Tag Archives: lead

lead and you…part two

no, not recess - peanut butter!The media circus has come and left town since we last considered the impact on youth powersports as a result of the Consumer Products Safety Commission’s interpretation of how much lead should kids be allowed to eat. (Hint: none.)

Malcolm Smith’s protest drew the attention of SoCal’s news outlets and a nice mention in USA Today, along with links on bike blogs throughout the land. Which got me to thinking, how much lead is too much? For instance, working my way through the University of Florida included a stint at the Gainesville Sun. This was at the dawn of what would briefly be known as cold type, or the sunset of hot type. Continue reading

common sense…just isn’t

free the tykes! let 'me ride, we sayCycle World editor David Edwards bells the cat with his web preview of May’s editorial on the unintended consequences of the Consumer Products Safety Commission’s ban on lead-containing products used by children.

Meanwhile, offroad star and industry icon Malcolm Smith has scheduled a media event/protest/back at ya for Thursday, March 19, at his dealership to highlight the problem faced by hundreds of dealers and thousands of enthusiasts nationwide as a result of the lead ban. Continue reading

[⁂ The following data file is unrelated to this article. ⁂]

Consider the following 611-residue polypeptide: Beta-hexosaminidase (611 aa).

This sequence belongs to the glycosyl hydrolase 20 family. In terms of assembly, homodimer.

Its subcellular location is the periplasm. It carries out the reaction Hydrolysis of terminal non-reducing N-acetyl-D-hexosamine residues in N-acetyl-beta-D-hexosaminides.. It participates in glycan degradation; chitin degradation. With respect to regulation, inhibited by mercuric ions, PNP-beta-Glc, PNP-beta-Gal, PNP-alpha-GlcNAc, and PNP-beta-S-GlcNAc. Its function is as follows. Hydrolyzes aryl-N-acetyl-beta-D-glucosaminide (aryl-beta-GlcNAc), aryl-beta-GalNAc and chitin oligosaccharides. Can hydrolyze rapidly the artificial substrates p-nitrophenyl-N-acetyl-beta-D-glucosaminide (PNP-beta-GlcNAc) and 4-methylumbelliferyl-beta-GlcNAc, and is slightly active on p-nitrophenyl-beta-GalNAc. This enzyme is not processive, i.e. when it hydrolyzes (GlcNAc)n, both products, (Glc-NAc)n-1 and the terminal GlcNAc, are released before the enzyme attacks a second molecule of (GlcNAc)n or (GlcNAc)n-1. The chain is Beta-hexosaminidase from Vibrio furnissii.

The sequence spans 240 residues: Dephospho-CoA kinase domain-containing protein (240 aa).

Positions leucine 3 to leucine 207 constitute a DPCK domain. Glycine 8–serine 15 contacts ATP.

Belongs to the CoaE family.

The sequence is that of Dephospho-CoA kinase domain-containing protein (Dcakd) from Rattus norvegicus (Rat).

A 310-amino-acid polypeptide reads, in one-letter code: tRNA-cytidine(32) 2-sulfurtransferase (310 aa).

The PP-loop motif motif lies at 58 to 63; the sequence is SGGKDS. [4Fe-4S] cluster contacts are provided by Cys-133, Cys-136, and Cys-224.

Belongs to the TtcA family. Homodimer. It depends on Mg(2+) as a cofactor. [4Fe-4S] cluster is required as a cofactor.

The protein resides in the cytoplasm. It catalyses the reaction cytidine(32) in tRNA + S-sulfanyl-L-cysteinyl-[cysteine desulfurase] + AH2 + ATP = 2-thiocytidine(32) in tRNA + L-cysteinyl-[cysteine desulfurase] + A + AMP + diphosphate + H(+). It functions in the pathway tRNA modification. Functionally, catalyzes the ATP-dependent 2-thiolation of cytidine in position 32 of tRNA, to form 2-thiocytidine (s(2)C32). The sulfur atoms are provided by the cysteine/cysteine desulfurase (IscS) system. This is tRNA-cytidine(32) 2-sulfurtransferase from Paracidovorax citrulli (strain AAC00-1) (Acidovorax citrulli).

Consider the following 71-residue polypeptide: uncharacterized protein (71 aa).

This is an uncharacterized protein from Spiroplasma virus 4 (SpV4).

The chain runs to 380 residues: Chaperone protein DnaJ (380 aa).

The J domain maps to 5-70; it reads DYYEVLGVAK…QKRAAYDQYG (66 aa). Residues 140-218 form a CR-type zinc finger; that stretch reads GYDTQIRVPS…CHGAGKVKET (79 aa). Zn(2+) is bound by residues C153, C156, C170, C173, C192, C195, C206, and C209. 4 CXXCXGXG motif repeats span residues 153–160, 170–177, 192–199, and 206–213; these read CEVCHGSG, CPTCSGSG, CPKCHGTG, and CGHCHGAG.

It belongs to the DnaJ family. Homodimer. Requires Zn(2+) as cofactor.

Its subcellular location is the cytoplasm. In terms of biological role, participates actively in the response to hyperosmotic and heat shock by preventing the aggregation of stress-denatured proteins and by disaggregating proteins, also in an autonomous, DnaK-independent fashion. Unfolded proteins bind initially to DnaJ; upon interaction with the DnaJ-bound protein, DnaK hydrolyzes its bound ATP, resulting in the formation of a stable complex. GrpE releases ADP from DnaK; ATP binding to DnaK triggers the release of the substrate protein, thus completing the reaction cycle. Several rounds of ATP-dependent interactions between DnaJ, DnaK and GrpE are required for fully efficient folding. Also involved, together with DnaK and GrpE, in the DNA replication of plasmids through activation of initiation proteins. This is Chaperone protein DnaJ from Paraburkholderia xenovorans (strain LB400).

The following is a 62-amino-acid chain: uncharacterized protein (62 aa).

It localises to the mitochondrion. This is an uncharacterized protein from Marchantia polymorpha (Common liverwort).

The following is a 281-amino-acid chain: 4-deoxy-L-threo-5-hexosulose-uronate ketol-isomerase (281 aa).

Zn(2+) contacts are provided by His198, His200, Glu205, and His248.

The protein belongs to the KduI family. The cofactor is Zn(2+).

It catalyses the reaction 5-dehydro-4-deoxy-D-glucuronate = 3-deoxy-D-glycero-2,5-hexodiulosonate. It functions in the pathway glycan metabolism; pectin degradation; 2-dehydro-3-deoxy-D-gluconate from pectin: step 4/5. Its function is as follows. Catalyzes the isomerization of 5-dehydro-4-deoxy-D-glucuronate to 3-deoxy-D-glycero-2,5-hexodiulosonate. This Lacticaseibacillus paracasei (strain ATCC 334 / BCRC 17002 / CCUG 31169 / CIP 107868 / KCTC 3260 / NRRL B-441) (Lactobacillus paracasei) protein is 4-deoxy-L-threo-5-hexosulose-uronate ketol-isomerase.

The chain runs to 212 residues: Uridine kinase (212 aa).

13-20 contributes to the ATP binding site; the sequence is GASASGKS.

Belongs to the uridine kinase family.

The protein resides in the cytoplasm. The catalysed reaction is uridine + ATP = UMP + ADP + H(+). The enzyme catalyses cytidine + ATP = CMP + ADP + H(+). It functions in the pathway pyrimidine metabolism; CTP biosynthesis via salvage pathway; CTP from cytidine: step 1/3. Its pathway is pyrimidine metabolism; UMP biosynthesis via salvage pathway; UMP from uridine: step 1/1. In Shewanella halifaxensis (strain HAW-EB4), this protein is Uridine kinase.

made in china fallout continues

china label

No sooner had we wondered out loud about the problematic issue posed by the brand extension “made in china” than a report by Bloomberg News pointed towards a call for mandatory Federal regulation and oversight of the domestic atv market by an industry that’d fiercely opposed any such meddling in prior years. What changed?

Internet sales. Home delivery. And a tripling in unit sales to around 400,000 in 2006 for a Chinese product which costs roughly a third of their better branded counterparts. Who, by the way, saw same period sales slip by about 30,000 machines to 750,000 atvs. Some might see a trend at work.
Continue reading

the new china syndrome

Last week’s news about yet another defective Chinese export — this time, automobile tires sold by New Jersey importer Foreign Tire Sales — begins to point to a potentially serious trouble spot for the powersports market.

The tires in question suffer from tread separation as a result of a glue strip left out in the manufacturing process. The product joins a list of recent stories that include poison toothpaste and toy train sets, adulterated seafood and deadly pet food.

What’s this got to do with powersports? Several years ago, in a very limited product category, one distributor went to it’s Chinese vendor for a wide tire tranny extension. Cost effective: sure. At least partly because the critical heat treat portion of the process was left out, resulting in a very expensive stripping of the splines from the main shaft after about 50 feet on the highway.

It’s safe to say this aftermarket industry would be on life support without the economic advantage provided by Chinese manufacturing. It’s also self-evident that the continuing pr disasters of Chinese exports as a whole could very easily taint the powersports product segment.

Obviously, what’s needed here is a quick application of Good Housekeeping’s Seal of Approval. It may not be out of the question for our industry to perform a sourcing check to assure consumers our products are safe — ahead of the curve.